How understanding
the neurocognition of language can help us improve
second language learning and pedagogy

Prof. Dr. Michael Ullman (Georgetown University, USA, Department of Neuroscience)

A talk for the ↗︎ Virtual Laboratory
on Cognitive Approaches to L2 Instruction:

Bridging Theory, Research and Practice

July 16, 2020, 16:00–17:30
Central European time (Berlin, Paris, Rome)

Please use this ↗︎ Eventbrite link to register for this FREE EVENT (recommended)

Access to the ↗︎ virtual room without registration
Password (if required): HEIDELBERG


I will discuss current theory and evidence regarding the neural and cognitive bases of language learning and processing, and will show how this can help us improve second language learning and pedagogy. In brief, increasing evidence suggests that we learn both first and later-learned (second) languages in two very well-studied general-purpose learning and memory circuits in the brain: declarative memory and procedural memory. Thus, our independent understanding of these circuits, including how learning and memory can be improved, should also apply to language. In this talk I will first present background on the learning and memory circuits, and show how they underlie first and second language learning and processing. I will then discuss how learning, retention, and processing can be improved in these circuits, and how this can help us enhance second language learning and pedagogy


Michael T. Ullman is an American neuroscientist whose main field of research is the relationship between language, memory and the brain. His Declarative/Procedural model of language has greatly affected the field of psycholinguistics and cognitive neuroscience. Dr. Ullman is Professor in the ↗︎ Department of Neuroscience, with secondary appointments in the Departments of Psychology and Neurology. He is Director of the ↗︎ Brain and Language Lab, and Director of the Georgetown EEG/ERP Laboratory. (See also: ↗︎ more, ↗︎ publications.)

Recommended literature

Ullman, M.T., Earle, F.S., Walenski, M. & Janacsek, K. (2020). The neurocognition of developmental disorders of language. Annual Review of Psychology. 71, 389–417. ↗︎ Online.

Ullman, M.T. (2020) Declarative/Procedural Model. A Neurobiologically Motivated Theory of First and Second Language (Chapter 8), In: VanPatten, B., & Williams, J. (Eds.) Theories in Second Language Acquisition. An Introduction, (pp. 128-161). Routledge. 2nd edition ↗︎ online.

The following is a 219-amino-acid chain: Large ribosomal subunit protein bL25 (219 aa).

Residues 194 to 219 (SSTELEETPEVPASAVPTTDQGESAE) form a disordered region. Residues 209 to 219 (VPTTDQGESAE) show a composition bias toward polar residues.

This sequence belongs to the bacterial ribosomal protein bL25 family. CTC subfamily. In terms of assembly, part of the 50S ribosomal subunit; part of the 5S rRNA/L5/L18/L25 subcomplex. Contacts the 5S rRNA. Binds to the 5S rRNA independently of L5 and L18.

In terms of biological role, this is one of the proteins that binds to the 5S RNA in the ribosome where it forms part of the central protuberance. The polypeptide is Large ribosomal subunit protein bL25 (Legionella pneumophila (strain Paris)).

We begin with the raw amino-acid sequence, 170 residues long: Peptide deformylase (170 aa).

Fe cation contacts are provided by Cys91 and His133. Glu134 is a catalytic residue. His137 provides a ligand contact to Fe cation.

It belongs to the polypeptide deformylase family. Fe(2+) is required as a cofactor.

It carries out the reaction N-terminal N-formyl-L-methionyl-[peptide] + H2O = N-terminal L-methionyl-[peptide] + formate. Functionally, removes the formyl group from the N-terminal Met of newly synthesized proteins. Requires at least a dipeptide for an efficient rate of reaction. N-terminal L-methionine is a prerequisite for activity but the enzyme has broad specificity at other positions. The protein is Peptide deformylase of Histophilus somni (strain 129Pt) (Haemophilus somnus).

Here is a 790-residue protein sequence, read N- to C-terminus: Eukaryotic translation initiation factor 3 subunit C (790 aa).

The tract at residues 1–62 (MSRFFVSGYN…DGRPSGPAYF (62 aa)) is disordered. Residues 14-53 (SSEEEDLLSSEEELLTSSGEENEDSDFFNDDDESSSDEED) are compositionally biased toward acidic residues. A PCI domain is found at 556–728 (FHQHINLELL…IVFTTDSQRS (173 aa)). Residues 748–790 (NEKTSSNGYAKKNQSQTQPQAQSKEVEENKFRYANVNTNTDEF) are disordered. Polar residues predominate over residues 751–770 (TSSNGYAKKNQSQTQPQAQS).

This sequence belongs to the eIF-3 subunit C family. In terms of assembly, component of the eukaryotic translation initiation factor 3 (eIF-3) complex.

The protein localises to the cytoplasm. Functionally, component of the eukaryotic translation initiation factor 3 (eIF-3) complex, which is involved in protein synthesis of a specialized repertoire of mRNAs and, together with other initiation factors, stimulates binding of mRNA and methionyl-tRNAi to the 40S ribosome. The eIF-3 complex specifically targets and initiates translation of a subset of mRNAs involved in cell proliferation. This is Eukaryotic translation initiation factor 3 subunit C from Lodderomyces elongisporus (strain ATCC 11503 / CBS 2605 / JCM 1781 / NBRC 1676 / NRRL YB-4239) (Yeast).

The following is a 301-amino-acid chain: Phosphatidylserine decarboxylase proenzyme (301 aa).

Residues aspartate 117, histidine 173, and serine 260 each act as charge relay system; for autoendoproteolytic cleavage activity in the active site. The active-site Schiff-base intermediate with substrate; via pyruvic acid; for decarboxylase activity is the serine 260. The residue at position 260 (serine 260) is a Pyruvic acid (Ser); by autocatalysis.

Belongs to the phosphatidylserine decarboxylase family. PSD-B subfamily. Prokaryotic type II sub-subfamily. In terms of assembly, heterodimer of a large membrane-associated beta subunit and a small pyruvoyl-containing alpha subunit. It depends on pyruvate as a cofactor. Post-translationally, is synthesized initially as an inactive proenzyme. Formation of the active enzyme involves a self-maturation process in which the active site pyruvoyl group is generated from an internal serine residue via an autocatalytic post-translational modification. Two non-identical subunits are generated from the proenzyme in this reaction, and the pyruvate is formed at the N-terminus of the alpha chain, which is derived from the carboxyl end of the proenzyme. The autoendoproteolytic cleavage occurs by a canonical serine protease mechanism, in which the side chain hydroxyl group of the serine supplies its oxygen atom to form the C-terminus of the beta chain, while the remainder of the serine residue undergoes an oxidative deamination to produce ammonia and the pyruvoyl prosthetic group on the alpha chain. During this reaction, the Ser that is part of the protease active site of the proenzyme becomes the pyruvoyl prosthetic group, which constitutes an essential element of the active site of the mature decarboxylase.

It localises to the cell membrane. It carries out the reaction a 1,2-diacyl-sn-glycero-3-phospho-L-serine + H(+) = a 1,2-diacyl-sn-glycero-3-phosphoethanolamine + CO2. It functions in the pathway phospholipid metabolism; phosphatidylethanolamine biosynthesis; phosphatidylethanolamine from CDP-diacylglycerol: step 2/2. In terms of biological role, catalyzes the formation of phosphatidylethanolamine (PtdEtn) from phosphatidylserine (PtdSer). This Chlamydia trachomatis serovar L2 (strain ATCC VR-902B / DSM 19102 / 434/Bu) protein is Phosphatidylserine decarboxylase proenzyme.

Ullman, M.T, & Lovelett, J.T. (2018). Implications of the declarative/procedural model for improving second language learning: The role of memory enhancement techniques. Second Language Research. 34(1), 39-65. ↗︎ Online.

Ullman, M. T. (2016). How does language depend on general-purpose long-term memory systems in the brain? In G. Hickok & S. A. Small (Eds.), The neurobiology of language (pp. 953–968). New York, NY: Elsevier.

Ullman, M.T. (2015). The Declarative/Procedural Model: A Neurobiological Model of Language Learning, Knowledge, and Use, In: G. Hickok & S.L. Small (Eds.) Neurobiology of Language, Academic Press: lsevier, 953-968. ↗︎ Online.

Ullman, M. T. (2014). Language and the brain. In J. Connor-Linton & R. W. Fasold (Eds.), An introduction to language and linguistics, 2nd ed. (pp. 249–286). Cambridge, England: Cambridge University Press.

Ullman M.T. (2005). A cognitive neuroscience perspective on second language acquisition: The declarative/procedural model. In: Sanz C (ed) Mind and context in second language acquisition. (pp. 141–178). Washington, DC: Georgetown University Press.

Ullman, M.T. (2004). Contributions of memory circuits to language: the declarative/procedural model. Cognition, 92, 231-270. ↗︎ Online.

Ullman, M. T. (2001). A neurocognitive perspective on language: The declarative/procedural model. Nature Reviews Neuroscience, 2, 717–726.


The project aims to popularize and promote cognitive and neurocognitive sciences data
and reflections applied to L2 acquisition. We believe that this knowledge is necessary for L2
instructors to increase professional awareness by developing general principles that can guide
methodological decisions in everyday teaching practice in the post-method era.

The Virtual Laboratory (a MOOC-like resource) constitutes an open collection
of recorded videoconferences, where recognized experts in the field
share their ideas and findings on a topic and in a format of their choice.

The recorded videoconferences will be available at the webspace
of the Institute of Slavic Studies at the University of Heidelberg.
They will be accompanied by reflective activities for deeper
comprehension and by suggestions for further reading.

↗︎ Detailed project description

If you are interested in presenting a talk within the Virtual Laboratory,
please submit your proposal to: maria.bondarenko@slav.uni-heridelberg.de

Letzte Änderung: 20.08.2020